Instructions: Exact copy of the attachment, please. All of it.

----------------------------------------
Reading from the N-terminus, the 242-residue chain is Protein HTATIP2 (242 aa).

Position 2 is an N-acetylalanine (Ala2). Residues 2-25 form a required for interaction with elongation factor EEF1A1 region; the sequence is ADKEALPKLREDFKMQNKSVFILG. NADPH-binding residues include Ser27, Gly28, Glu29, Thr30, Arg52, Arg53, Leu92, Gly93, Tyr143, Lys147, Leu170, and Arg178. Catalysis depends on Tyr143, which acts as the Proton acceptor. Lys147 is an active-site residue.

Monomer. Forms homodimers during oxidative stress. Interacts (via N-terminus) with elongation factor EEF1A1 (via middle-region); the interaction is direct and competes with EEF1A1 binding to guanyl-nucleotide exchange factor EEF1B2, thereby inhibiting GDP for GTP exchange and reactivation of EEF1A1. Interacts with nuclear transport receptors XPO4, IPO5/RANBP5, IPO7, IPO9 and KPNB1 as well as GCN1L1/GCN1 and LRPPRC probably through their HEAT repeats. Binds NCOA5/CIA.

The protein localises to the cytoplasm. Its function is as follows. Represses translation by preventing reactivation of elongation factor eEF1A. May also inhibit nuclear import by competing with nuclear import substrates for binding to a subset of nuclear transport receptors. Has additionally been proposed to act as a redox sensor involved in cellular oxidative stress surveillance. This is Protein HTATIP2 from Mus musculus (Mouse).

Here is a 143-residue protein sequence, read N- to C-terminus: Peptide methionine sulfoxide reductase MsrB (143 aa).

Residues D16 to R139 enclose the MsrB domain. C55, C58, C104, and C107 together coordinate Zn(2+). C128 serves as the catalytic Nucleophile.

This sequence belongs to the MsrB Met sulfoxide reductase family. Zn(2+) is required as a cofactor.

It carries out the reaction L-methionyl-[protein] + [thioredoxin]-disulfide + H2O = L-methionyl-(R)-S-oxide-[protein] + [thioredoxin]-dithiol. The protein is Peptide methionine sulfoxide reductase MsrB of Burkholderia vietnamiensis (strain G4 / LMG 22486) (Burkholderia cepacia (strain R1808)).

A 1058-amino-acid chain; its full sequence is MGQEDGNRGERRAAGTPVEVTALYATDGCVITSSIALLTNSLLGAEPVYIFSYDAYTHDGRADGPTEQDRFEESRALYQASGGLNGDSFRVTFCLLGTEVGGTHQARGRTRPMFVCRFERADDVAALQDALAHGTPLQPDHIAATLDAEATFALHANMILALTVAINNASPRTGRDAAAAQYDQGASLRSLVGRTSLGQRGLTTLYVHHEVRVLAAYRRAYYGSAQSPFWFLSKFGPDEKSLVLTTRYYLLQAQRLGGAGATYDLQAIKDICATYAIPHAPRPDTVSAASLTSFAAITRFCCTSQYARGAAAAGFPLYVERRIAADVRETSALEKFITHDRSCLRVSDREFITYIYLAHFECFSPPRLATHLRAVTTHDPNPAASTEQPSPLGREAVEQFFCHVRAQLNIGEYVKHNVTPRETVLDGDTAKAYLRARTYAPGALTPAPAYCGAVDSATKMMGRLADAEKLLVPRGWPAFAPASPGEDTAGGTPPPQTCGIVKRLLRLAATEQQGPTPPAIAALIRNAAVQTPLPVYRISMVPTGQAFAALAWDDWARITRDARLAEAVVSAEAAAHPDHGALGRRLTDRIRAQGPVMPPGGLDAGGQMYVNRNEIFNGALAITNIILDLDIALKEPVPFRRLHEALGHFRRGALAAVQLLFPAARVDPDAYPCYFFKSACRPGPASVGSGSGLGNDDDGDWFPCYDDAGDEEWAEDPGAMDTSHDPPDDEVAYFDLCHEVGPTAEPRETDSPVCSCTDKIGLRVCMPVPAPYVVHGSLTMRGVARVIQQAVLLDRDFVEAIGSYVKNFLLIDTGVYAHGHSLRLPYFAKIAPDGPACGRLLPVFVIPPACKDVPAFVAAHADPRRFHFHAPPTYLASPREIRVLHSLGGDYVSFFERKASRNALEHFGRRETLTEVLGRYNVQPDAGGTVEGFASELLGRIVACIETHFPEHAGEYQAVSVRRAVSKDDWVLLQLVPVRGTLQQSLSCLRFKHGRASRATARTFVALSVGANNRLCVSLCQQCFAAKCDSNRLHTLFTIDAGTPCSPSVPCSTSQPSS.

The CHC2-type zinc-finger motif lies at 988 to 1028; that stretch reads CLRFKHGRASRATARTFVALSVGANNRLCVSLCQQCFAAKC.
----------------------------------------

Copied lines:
Reading from the N-terminus, the 242-residue chain is Protein HTATIP2 (242 aa).

Position 2 is an N-acetylalanine (Ala2). Residues 2-25 form a required for interaction with elongation factor EEF1A1 region; the sequence is ADKEALPKLREDFKMQNKSVFILG. NADPH-binding residues include Ser27, Gly28, Glu29, Thr30, Arg52, Arg53, Leu92, Gly93, Tyr143, Lys147, Leu170, and Arg178. Catalysis depends on Tyr143, which acts as the Proton acceptor. Lys147 is an active-site residue.

Monomer. Forms homodimers during oxidative stress. Interacts (via N-terminus) with elongation factor EEF1A1 (via middle-region); the interaction is direct and competes with EEF1A1 binding to guanyl-nucleotide exchange factor EEF1B2, thereby inhibiting GDP for GTP exchange and reactivation of EEF1A1. Interacts with nuclear transport receptors XPO4, IPO5/RANBP5, IPO7, IPO9 and KPNB1 as well as GCN1L1/GCN1 and LRPPRC probably through their HEAT repeats. Binds NCOA5/CIA.

The protein localises to the cytoplasm. Its function is as follows. Represses translation by preventing reactivation of elongation factor eEF1A. May also inhibit nuclear import by competing with nuclear import substrates for binding to a subset of nuclear transport receptors. Has additionally been proposed to act as a redox sensor involved in cellular oxidative stress surveillance. This is Protein HTATIP2 from Mus musculus (Mouse).

Here is a 143-residue protein sequence, read N- to C-terminus: Peptide methionine sulfoxide reductase MsrB (143 aa).

Residues D16 to R139 enclose the MsrB domain. C55, C58, C104, and C107 together coordinate Zn(2+). C128 serves as the catalytic Nucleophile.

This sequence belongs to the MsrB Met sulfoxide reductase family. Zn(2+) is required as a cofactor.

It carries out the reaction L-methionyl-[protein] + [thioredoxin]-disulfide + H2O = L-methionyl-(R)-S-oxide-[protein] + [thioredoxin]-dithiol. The protein is Peptide methionine sulfoxide reductase MsrB of Burkholderia vietnamiensis (strain G4 / LMG 22486) (Burkholderia cepacia (strain R1808)).

A 1058-amino-acid chain; its full sequence is MGQEDGNRGERRAAGTPVEVTALYATDGCVITSSIALLTNSLLGAEPVYIFSYDAYTHDGRADGPTEQDRFEESRALYQASGGLNGDSFRVTFCLLGTEVGGTHQARGRTRPMFVCRFERADDVAALQDALAHGTPLQPDHIAATLDAEATFALHANMILALTVAINNASPRTGRDAAAAQYDQGASLRSLVGRTSLGQRGLTTLYVHHEVRVLAAYRRAYYGSAQSPFWFLSKFGPDEKSLVLTTRYYLLQAQRLGGAGATYDLQAIKDICATYAIPHAPRPDTVSAASLTSFAAITRFCCTSQYARGAAAAGFPLYVERRIAADVRETSALEKFITHDRSCLRVSDREFITYIYLAHFECFSPPRLATHLRAVTTHDPNPAASTEQPSPLGREAVEQFFCHVRAQLNIGEYVKHNVTPRETVLDGDTAKAYLRARTYAPGALTPAPAYCGAVDSATKMMGRLADAEKLLVPRGWPAFAPASPGEDTAGGTPPPQTCGIVKRLLRLAATEQQGPTPPAIAALIRNAAVQTPLPVYRISMVPTGQAFAALAWDDWARITRDARLAEAVVSAEAAAHPDHGALGRRLTDRIRAQGPVMPPGGLDAGGQMYVNRNEIFNGALAITNIILDLDIALKEPVPFRRLHEALGHFRRGALAAVQLLFPAARVDPDAYPCYFFKSACRPGPASVGSGSGLGNDDDGDWFPCYDDAGDEEWAEDPGAMDTSHDPPDDEVAYFDLCHEVGPTAEPRETDSPVCSCTDKIGLRVCMPVPAPYVVHGSLTMRGVARVIQQAVLLDRDFVEAIGSYVKNFLLIDTGVYAHGHSLRLPYFAKIAPDGPACGRLLPVFVIPPACKDVPAFVAAHADPRRFHFHAPPTYLASPREIRVLHSLGGDYVSFFERKASRNALEHFGRRETLTEVLGRYNVQPDAGGTVEGFASELLGRIVACIETHFPEHAGEYQAVSVRRAVSKDDWVLLQLVPVRGTLQQSLSCLRFKHGRASRATARTFVALSVGANNRLCVSLCQQCFAAKCDSNRLHTLFTIDAGTPCSPSVPCSTSQPSS.

The CHC2-type zinc-finger motif lies at 988 to 1028; that stretch reads CLRFKHGRASRATARTFVALSVGANNRLCVSLCQQCFAAKC.